Chippewa Herald * July 25, 2005

"Daughter of all vacations," part 1: Getting there is half the fun

Editor's note -- This is a four-part series:
[DOAV.1] [DOAV.2] [DOAV.3] [DOAV.4]

See photos for this section ... or get links for all DOAV stuff

by Tom Arneberg, Community Columnist

Day 1, June 3 -- Our five kids were sprawled across the living room floor with backpacks opened up, ready for inspection. We were about to leave for our three-week family road trip out east, dubbed DOAV ("Daughter Of All Vacations").

Our DOAV was made possible by my sabbatical from SGI. In 2000, when SGI sabbaticals were still six weeks long, we took our MOAV ("Mother Of All Vacations") to see the western states. We traveled 7000 miles in 41 days, riding in the lap of luxury in a motorhome rented from Fox RV.

My SGI stock options haven't exactly gone through the roof, so we decided we'd better take our 1995 Coleman pop-up camper for this trip. Besides, the main purpose of the DOAV would be to see big eastern cities, so being able to leave the camper set up and drive the van into the city would be an advantage this time around.

On last summer's vacation we allowed each kid to bring a backpack. Discovering some of the surprising contents during that voyage prompted us to call for a pre-departure inspection this time. Just the threat of inspection was enough to weed out most of the useless items (like last year's collection of 14 stuffed animals), but we still had to reject a few items, such as Alison's drumsticks. (If you think it's hard to have seven people living in close proximity for three weeks, imagine one of them being armed with noisemakers!)

Even I was a victim of the inspection process, as Beth disqualified my popcorn popper, pancake griddle, and charcoal grill. How would we eat? I also left behind my big backpack and hiking boots; unlike last year, we probably wouldn't be hitting many trails.

Some non-essentials that did make it past the head inspector included juggling equipment, five tennis rackets, and three basketballs. You never know when you might run out of things to do on vacation.

To keep organized, we had a clear plastic bin (14x5x21 inches) for each person's clothing, stacked in the back of our conversion van. We also had one bin for juggling stuff, one for coats, and larger bins for footwear and bathroom supplies.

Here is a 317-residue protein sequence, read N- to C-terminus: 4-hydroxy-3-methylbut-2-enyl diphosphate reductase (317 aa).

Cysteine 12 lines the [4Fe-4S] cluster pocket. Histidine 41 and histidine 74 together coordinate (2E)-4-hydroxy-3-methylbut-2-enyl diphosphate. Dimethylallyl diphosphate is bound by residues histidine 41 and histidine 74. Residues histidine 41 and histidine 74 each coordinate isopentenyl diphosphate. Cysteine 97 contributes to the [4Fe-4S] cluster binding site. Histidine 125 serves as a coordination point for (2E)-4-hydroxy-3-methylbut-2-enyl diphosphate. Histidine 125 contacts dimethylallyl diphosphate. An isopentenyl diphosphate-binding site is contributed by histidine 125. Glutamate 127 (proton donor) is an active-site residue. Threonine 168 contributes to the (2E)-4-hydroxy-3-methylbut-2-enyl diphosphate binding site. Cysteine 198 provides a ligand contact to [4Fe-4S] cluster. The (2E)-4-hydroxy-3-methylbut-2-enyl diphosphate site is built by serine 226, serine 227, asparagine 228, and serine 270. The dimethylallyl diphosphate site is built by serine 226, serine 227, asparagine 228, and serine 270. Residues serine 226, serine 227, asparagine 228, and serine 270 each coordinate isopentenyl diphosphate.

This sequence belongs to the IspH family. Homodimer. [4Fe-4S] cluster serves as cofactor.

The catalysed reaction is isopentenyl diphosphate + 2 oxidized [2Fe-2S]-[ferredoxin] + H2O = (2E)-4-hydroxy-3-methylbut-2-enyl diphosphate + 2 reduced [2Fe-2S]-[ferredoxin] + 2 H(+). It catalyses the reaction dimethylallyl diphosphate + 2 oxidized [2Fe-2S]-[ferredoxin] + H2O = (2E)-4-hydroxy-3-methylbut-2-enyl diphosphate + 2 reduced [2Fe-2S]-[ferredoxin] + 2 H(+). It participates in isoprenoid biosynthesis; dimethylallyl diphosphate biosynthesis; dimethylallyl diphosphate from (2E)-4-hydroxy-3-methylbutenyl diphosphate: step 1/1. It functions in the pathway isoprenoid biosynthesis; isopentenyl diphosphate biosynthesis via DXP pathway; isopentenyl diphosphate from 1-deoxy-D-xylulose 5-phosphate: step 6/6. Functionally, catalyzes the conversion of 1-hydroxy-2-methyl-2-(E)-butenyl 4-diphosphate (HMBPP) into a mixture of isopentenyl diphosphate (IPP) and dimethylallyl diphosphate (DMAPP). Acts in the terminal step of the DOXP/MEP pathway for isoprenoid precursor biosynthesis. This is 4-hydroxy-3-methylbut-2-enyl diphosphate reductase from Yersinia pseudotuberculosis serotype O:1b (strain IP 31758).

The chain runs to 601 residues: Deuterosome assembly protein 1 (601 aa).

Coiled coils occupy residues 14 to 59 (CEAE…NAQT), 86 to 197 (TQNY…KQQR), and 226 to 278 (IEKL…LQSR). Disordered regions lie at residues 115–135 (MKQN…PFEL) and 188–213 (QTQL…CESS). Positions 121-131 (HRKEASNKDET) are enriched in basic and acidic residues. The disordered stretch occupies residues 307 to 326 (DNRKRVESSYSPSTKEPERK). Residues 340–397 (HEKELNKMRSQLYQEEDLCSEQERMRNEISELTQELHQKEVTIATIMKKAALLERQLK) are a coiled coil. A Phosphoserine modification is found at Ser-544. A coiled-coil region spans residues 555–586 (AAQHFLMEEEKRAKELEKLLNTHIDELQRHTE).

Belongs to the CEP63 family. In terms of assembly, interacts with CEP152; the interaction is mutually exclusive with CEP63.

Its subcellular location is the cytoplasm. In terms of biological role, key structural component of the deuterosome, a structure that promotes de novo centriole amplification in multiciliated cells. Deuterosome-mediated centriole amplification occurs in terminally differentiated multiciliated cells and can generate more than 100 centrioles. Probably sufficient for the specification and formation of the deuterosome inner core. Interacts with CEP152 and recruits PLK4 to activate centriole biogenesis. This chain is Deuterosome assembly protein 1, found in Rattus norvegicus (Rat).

Inspections complete, we finally launched the Arnebus at the crack of noon. One advantage of a pop-up trailer is that you hardly know it's there when you're on the freeway -- our drive to Janesville was a breeze. There we rested a couple hours at the home of Beth's sister, who greeted us as usual in her felt pink-flamingo hat. (If anyone ever accuses our children of eccentricity, you can safely guess that it's from their mother's side.)

After a visit that included piano recitals, posing for photo-ops with a fake cigarette, and climbing a basketball pole, we were back on the road to Illinois. We've enjoyed taking the I39-I74 bypass around Chicago on our way to Indianapolis ever since it was promoted to a freeway in the 1990s, and we were grateful for that option while towing a trailer.

Unfortunately, in all the excitement of our first toll-road of the trip, we missed the turnoff from I90 to I39. We were already 25 miles along before we realized our mistake, so we decided to continue on toward Chicago. In fact, I figured that since the purpose of DOAV was to see big cities, I might as well make the best of it and take the inner highways going right through the heart of America's third-largest city. What fun!

The only problem is, downtown traffic crawled along bumper to bumper, even though it was well after rush hour. As a result, even though we stopped at the first campground we saw after leaving Chicago, we had to set up the camper in the dark -- not a good start to a long vacation.

We enjoyed the elegance of that campground (coin-operated showers) for all of ten hours before continuing our journey to Indianapolis, where we visited Beth's brother. Since it was Saturday, we also got to park in the statehouse downtown and do our first city-exploring on foot, culminating in visits to our niece and nephew at their respective workplaces.

Day 2, June 4 -- our second night was a little fancier; our campground in Ohio featured not only a swimming pool, but a clown dishing out free ice cream! It doesn't get much better than that. We are noticing, however, that there aren't many pop-up campers around. Everyone else seems to have huge RVs.

The older couple next to us gave us a tour of their accommodations. I never knew that an RV could have a home theater system, complete with surround sound and a subwoofer! They must have felt pity as they looked down on the seven of us crowded around our picnic table eating ramen noodles.

I wouldn't trade places with them, though. Regardless of our budget, spending extended time with our children is near the top of our priority list, and we aim to do plenty of it before they're grown. And there's nothing like a road trip for togetherness.

Next stop: Washington, D.C.!

You can reach Tom at

[DOAV.1] [DOAV.2] [DOAV.3] [DOAV.4]

See photos for this section ... or get links for all DOAV stuff

Links: [Tom's column archives] | [] | [] |

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